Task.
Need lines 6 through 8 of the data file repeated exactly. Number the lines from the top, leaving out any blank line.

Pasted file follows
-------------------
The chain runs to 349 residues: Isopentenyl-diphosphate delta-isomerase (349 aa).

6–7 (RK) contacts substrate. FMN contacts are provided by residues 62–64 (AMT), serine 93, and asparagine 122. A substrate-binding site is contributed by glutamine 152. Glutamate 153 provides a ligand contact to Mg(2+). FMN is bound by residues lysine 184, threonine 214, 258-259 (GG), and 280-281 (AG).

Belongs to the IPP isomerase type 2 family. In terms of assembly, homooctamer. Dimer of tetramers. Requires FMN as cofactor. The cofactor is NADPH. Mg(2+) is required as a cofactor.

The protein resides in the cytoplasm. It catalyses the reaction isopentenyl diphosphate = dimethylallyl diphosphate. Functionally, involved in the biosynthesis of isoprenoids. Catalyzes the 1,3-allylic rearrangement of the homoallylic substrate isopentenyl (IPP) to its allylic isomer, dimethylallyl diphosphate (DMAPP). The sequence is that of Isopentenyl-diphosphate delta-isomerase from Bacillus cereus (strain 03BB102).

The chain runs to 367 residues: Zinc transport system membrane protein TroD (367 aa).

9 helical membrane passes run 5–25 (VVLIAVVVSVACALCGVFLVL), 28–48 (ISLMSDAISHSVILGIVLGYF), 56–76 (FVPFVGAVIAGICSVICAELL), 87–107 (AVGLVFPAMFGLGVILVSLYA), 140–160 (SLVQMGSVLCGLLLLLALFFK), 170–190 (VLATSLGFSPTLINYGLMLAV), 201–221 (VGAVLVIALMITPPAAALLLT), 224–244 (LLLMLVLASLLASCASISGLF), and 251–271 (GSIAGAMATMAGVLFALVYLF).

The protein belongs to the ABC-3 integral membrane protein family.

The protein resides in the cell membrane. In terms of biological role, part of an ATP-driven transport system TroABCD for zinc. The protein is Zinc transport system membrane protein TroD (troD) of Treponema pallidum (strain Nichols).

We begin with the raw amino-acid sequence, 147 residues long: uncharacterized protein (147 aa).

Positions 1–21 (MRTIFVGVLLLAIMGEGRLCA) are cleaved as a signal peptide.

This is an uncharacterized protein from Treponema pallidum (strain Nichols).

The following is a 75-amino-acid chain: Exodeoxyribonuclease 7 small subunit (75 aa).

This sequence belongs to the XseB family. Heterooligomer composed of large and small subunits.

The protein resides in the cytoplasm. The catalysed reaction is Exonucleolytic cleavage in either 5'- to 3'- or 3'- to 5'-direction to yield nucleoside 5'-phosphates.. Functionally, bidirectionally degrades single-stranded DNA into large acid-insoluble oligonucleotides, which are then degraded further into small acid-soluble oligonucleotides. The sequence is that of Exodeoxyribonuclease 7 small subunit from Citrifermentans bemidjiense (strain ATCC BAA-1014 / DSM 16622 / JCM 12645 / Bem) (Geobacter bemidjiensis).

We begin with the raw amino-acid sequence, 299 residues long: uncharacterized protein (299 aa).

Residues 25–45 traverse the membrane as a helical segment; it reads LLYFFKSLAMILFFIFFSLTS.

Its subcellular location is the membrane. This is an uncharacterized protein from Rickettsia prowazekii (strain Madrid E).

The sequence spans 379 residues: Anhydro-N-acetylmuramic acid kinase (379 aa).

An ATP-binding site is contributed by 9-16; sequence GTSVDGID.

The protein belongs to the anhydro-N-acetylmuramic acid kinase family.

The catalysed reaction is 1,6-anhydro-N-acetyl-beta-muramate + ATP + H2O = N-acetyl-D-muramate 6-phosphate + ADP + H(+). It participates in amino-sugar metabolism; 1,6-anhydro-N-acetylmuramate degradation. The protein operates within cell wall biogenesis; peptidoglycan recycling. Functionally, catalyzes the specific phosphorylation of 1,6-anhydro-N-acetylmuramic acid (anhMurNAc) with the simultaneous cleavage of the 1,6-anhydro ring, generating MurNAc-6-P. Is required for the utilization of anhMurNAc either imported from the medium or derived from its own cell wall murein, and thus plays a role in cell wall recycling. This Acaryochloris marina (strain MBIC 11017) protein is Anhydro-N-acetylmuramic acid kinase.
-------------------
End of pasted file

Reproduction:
9 helical membrane passes run 5–25 (VVLIAVVVSVACALCGVFLVL), 28–48 (ISLMSDAISHSVILGIVLGYF), 56–76 (FVPFVGAVIAGICSVICAELL), 87–107 (AVGLVFPAMFGLGVILVSLYA), 140–160 (SLVQMGSVLCGLLLLLALFFK), 170–190 (VLATSLGFSPTLINYGLMLAV), 201–221 (VGAVLVIALMITPPAAALLLT), 224–244 (LLLMLVLASLLASCASISGLF), and 251–271 (GSIAGAMATMAGVLFALVYLF).

The protein belongs to the ABC-3 integral membrane protein family.

The protein resides in the cell membrane. In terms of biological role, part of an ATP-driven transport system TroABCD for zinc. The protein is Zinc transport system membrane protein TroD (troD) of Treponema pallidum (strain Nichols).